'The Message Has To Be Clear'

'The Message Has To Be Clear'

What will the progressive sports league do about the Suns owner?


Within hours of Kyle Rittenhouse’s acquittal last Friday came a pointed rejoinder from the NBA, the world’s most progressive pro sports league.

“Our thoughts are with the families of those whose lives were taken in this tragedy,” said the statement from James Cadogan, executive director of the NBA’s new Social Justice Coalition. “The right to peacefully protest is a bedrock of our democracy, and the National Basketball Social Justice Coalition remains committed to preserving that right for all. Any forms of vigilantism in our society are unacceptable.”

In three sentences, the NBA made absolutely clear where it stood: sympathy for the people gunned down by Rittenhouse, support for the protests demanding police accountability, condemnation of Rittenhouse’s deadly law-enforcement cosplaying.

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It was precisely the message we’ve come to expect from the NBA, a league that has publicly championed the Black Lives Matter movement and all it entails—police reform, voter empowerment and racial equity, and social justice at large.

How, then, do we reconcile last week’s statement from the league with the others we recently heard attached to a powerful NBA figure?

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“These [n-words] need a [n-word].” “I don’t like diversity.” “Do I own you? Are you one of mine?”

Those three sentences were allegedly uttered by the Suns’ majority owner, Robert Sarver, according to an ESPN investigative report published earlier this month. The story, built on interviews with 70-plus current and former Suns employees, documented an extensive and appalling history of racism, misogyny and verbally abusive behavior by Sarver. The NBA has commissioned a law firm to conduct its own investigation but is reserving judgment until that report is complete. Sarver has denied most of the allegations.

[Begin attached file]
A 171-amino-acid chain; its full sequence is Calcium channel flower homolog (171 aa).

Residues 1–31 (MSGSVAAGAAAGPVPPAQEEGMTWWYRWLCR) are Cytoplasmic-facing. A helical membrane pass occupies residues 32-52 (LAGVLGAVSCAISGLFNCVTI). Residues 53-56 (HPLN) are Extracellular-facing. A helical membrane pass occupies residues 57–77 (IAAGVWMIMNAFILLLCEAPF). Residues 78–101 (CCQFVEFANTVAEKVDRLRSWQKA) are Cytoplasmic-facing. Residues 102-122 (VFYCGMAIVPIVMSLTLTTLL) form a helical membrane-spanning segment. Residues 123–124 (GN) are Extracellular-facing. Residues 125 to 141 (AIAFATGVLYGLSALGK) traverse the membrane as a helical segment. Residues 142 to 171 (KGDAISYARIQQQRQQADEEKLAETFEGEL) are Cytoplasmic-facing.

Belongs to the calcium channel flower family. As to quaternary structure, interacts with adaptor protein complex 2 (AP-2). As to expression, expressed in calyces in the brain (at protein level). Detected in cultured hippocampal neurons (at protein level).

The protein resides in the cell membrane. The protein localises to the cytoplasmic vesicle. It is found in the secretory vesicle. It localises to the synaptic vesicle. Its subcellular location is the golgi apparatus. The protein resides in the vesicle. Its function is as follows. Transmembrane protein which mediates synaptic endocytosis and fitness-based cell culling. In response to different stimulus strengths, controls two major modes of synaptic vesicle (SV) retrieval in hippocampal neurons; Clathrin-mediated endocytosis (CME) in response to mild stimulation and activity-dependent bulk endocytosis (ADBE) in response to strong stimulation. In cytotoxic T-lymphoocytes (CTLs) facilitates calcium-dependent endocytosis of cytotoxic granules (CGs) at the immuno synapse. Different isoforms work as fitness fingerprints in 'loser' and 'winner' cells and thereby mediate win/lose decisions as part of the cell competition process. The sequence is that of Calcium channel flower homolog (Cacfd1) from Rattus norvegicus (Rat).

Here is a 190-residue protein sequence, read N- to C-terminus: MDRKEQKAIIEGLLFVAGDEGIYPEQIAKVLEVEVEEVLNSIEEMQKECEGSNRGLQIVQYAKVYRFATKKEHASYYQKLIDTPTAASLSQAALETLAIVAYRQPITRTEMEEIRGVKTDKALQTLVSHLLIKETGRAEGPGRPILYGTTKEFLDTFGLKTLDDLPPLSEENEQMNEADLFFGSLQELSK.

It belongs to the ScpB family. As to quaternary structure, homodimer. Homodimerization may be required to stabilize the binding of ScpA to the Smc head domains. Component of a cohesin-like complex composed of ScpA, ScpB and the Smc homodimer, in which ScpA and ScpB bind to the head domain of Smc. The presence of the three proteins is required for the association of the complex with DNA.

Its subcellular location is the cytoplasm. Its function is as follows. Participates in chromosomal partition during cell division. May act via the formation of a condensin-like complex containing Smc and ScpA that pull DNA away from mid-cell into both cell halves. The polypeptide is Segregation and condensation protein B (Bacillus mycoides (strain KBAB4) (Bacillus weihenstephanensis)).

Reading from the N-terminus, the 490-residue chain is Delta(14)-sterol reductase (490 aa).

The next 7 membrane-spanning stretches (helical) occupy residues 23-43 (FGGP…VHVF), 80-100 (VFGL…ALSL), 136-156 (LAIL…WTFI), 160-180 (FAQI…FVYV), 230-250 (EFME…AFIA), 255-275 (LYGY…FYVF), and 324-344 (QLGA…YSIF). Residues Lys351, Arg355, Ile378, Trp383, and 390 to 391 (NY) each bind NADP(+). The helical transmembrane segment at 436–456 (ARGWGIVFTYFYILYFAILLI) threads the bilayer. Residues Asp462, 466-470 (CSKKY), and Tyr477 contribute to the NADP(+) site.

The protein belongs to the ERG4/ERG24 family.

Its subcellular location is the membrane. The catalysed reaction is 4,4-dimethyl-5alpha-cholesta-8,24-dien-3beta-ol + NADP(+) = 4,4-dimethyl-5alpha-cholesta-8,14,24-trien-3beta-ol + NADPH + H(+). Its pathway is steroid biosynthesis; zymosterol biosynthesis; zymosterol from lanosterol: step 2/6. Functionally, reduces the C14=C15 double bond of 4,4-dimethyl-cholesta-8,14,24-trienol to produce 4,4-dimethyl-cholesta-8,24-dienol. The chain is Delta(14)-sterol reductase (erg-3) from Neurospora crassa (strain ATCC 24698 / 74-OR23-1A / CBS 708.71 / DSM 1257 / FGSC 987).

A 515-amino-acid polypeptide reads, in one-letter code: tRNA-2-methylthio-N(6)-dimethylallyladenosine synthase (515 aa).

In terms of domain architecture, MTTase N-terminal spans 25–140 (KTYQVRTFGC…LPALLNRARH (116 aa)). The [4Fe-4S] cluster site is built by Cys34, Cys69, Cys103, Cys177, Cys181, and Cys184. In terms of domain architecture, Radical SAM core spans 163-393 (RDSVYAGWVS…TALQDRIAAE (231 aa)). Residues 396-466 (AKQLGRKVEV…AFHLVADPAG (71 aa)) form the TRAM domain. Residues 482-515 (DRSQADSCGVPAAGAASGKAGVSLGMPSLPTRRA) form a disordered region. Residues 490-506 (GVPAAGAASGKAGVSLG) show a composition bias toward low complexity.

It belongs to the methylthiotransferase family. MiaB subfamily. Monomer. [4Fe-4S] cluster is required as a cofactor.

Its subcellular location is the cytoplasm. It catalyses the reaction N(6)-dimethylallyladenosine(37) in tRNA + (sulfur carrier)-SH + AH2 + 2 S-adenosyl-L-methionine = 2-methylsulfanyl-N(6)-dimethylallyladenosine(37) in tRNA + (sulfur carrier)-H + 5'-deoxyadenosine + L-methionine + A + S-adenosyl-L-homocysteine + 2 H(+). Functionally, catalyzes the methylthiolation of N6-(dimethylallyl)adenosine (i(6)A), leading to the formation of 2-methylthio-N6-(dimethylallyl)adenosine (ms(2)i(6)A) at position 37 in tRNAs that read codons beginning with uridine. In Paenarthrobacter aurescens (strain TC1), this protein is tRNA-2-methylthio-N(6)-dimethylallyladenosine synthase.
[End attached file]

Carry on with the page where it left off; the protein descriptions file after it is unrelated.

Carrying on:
The contrast provides a stark and useful reminder: that the NBA is not some monolithic institution; that progressive-minded league officials, like commissioner Adam Silver, do not necessarily share the same values as the billionaire owners who run the league; and that those owners perhaps should not always be trusted on statements of social justice—no matter how many they issued amid the George Floyd protests in the summer of 2020.

For those who viewed those pledges with suspicion—more public relations than principle—the Sarver story only sharpened the skepticism. And evoked a heavy sigh.

“You have to remember that professional sports is a business, and we’ve seen commerce trump principle far too often,” says Len Elmore, the former NBA player, broadcaster and lawyer who is now a senior lecturer in Columbia University’s sports management program. “Oftentimes,” Elmore notes, “leagues say all the right things in many ways to placate their employees.”